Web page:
• A Brief History of Super Tuesday

    June 3, 1976 - The phrase "Super Tuesday" makes its first published appearance in California's Lodi News-Sentinel, which featured words stained onto paper with ink, as was traditional at the time. It would be years before journalism would enter its more civilized hologram-phase.

    1984 – It took not one, not two, but three Super Tuesdays for the Democratic Party to come up with a candidate as strong and stately as Walter Fritz Mondale.

    March 13, 1984 – The first official Super Tuesday is held, featuring contests in nine states and American Samoa. 512 delegates — or 13 percent of all the primary season's delegates — were chosen by the Democratic Party in one day, just barely edging out the number of people who voted for the Democratic candidate in November.

    March 8, 1988 – Southern Democrats attempted a regional Super Tuesday — featuring contests in  Texas, Florida, Tennessee, Louisiana, Oklahoma, Mississippi, Kentucky, Alabama, and Georgia — in the hopes of nominating a candidate that would be amenable to their Southern racist genteel ideals. It was a smashing success and Massachusetts Gov. Michael Dukakis became the eventual nominee.

    On the Republican end of things that same day, George H.W. Bush won 16 of 17 Super Tuesday contests. The one state that voted against him, Alphonia, was dissolved and set adrift into the Pacific Ocean, its name subsequently scrubbed from all history books.

    March 12, 1991 - Zero elections are held and no newspapers or major television stations refer to this day as Super Tuesday, making it the least attended or publicized Super Tuesday in U.S. history up till that point.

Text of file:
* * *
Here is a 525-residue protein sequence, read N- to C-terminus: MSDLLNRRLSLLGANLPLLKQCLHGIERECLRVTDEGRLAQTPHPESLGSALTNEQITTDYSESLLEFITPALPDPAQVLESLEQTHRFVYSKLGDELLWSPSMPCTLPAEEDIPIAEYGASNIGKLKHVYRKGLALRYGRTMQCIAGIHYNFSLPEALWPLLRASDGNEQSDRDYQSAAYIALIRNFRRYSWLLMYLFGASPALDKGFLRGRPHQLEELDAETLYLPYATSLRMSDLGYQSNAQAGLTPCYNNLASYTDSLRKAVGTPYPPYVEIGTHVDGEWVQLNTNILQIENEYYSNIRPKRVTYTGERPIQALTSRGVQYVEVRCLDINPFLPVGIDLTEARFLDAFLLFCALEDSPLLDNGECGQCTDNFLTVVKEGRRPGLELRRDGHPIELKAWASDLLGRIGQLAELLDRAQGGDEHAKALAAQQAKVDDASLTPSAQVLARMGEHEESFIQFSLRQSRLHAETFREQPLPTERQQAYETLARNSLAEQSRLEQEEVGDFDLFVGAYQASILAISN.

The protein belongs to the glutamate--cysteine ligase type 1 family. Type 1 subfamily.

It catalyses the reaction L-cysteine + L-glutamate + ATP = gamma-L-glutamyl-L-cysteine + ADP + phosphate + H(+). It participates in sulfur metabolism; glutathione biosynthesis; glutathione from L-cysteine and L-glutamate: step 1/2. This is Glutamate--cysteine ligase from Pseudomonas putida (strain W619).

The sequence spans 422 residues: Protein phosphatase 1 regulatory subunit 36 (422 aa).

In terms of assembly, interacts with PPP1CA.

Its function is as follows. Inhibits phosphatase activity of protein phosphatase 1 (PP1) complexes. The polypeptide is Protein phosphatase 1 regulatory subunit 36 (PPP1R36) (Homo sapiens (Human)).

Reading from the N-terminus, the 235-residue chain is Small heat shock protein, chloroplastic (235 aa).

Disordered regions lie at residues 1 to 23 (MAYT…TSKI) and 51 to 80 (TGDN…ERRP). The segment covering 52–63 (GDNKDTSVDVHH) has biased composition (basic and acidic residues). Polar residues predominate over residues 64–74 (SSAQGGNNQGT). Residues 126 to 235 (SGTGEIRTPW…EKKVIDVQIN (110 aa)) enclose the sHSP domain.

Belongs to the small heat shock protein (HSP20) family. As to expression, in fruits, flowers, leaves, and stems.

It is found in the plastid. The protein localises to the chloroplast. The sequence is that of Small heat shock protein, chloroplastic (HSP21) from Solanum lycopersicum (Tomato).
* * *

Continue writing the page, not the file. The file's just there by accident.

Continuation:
March 7, 2000 - Sixteen states participate. 81% of Democratic delegates and 18% of Republican delegates are chosen. The largest Super Tuesday yet. Vice President Al Gore and Gov. George W. Bush walked away with their parties' nominations. Also known as Black Tuesday.

    February 3, 2004 – Several smaller states clump their primaries together in an attempt to increase their relative importance. It doesn't work. in fact, the results of that day are lost to history.

    February 5, 2008 – Known as alternately "Tsunami Tuesday," "Super Duper Tuesday," "Super Tuesday" or other incredibly idiotic names — with 24 states participating and more than half of all delegates chosen – this was the largest and by far stupidest Super Tuesday in American history. Let us all hope future generations are spared such an obnoxious ordeal.

    Photo by Mario Tama/Getty Images News/Getty Images

    Tags: Democrats, Primaries, Republicans, Super Tuesday


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